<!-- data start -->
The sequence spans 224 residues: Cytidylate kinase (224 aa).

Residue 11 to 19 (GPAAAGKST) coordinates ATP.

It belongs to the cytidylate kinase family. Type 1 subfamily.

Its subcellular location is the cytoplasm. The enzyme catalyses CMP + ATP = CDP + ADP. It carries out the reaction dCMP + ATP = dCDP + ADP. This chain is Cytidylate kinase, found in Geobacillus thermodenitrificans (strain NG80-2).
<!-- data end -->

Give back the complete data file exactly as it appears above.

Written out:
The sequence spans 224 residues: Cytidylate kinase (224 aa).

Residue 11 to 19 (GPAAAGKST) coordinates ATP.

It belongs to the cytidylate kinase family. Type 1 subfamily.

Its subcellular location is the cytoplasm. The enzyme catalyses CMP + ATP = CDP + ADP. It carries out the reaction dCMP + ATP = dCDP + ADP. This chain is Cytidylate kinase, found in Geobacillus thermodenitrificans (strain NG80-2).